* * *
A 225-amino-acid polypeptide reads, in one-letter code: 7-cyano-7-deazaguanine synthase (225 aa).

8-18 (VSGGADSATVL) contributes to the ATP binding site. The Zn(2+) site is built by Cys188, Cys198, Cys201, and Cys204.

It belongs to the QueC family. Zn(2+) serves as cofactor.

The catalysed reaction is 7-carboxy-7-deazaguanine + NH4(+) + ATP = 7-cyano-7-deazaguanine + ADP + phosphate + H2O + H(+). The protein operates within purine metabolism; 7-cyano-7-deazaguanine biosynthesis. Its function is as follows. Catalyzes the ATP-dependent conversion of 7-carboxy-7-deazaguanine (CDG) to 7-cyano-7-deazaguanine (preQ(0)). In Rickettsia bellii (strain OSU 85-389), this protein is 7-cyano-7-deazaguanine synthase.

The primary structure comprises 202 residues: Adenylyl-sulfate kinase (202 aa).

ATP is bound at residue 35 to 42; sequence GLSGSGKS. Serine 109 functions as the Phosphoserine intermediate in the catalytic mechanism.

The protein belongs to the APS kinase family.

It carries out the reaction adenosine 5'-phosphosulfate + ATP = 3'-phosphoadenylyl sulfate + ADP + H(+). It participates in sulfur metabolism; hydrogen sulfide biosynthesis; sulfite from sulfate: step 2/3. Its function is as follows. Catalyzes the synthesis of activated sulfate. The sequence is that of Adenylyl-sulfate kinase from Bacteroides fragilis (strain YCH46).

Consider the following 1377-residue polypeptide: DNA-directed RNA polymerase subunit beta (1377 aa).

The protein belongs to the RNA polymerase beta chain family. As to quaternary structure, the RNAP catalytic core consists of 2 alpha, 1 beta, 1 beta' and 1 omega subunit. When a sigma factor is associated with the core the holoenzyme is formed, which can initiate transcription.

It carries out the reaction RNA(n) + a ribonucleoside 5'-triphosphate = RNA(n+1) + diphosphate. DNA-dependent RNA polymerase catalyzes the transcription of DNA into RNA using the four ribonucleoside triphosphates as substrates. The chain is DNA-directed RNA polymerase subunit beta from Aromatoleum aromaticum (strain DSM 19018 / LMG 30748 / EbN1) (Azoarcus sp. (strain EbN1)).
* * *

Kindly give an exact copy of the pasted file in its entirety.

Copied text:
A 225-amino-acid polypeptide reads, in one-letter code: 7-cyano-7-deazaguanine synthase (225 aa).

8-18 (VSGGADSATVL) contributes to the ATP binding site. The Zn(2+) site is built by Cys188, Cys198, Cys201, and Cys204.

It belongs to the QueC family. Zn(2+) serves as cofactor.

The catalysed reaction is 7-carboxy-7-deazaguanine + NH4(+) + ATP = 7-cyano-7-deazaguanine + ADP + phosphate + H2O + H(+). The protein operates within purine metabolism; 7-cyano-7-deazaguanine biosynthesis. Its function is as follows. Catalyzes the ATP-dependent conversion of 7-carboxy-7-deazaguanine (CDG) to 7-cyano-7-deazaguanine (preQ(0)). In Rickettsia bellii (strain OSU 85-389), this protein is 7-cyano-7-deazaguanine synthase.

The primary structure comprises 202 residues: Adenylyl-sulfate kinase (202 aa).

ATP is bound at residue 35 to 42; sequence GLSGSGKS. Serine 109 functions as the Phosphoserine intermediate in the catalytic mechanism.

The protein belongs to the APS kinase family.

It carries out the reaction adenosine 5'-phosphosulfate + ATP = 3'-phosphoadenylyl sulfate + ADP + H(+). It participates in sulfur metabolism; hydrogen sulfide biosynthesis; sulfite from sulfate: step 2/3. Its function is as follows. Catalyzes the synthesis of activated sulfate. The sequence is that of Adenylyl-sulfate kinase from Bacteroides fragilis (strain YCH46).

Consider the following 1377-residue polypeptide: DNA-directed RNA polymerase subunit beta (1377 aa).

The protein belongs to the RNA polymerase beta chain family. As to quaternary structure, the RNAP catalytic core consists of 2 alpha, 1 beta, 1 beta' and 1 omega subunit. When a sigma factor is associated with the core the holoenzyme is formed, which can initiate transcription.

It carries out the reaction RNA(n) + a ribonucleoside 5'-triphosphate = RNA(n+1) + diphosphate. DNA-dependent RNA polymerase catalyzes the transcription of DNA into RNA using the four ribonucleoside triphosphates as substrates. The chain is DNA-directed RNA polymerase subunit beta from Aromatoleum aromaticum (strain DSM 19018 / LMG 30748 / EbN1) (Azoarcus sp. (strain EbN1)).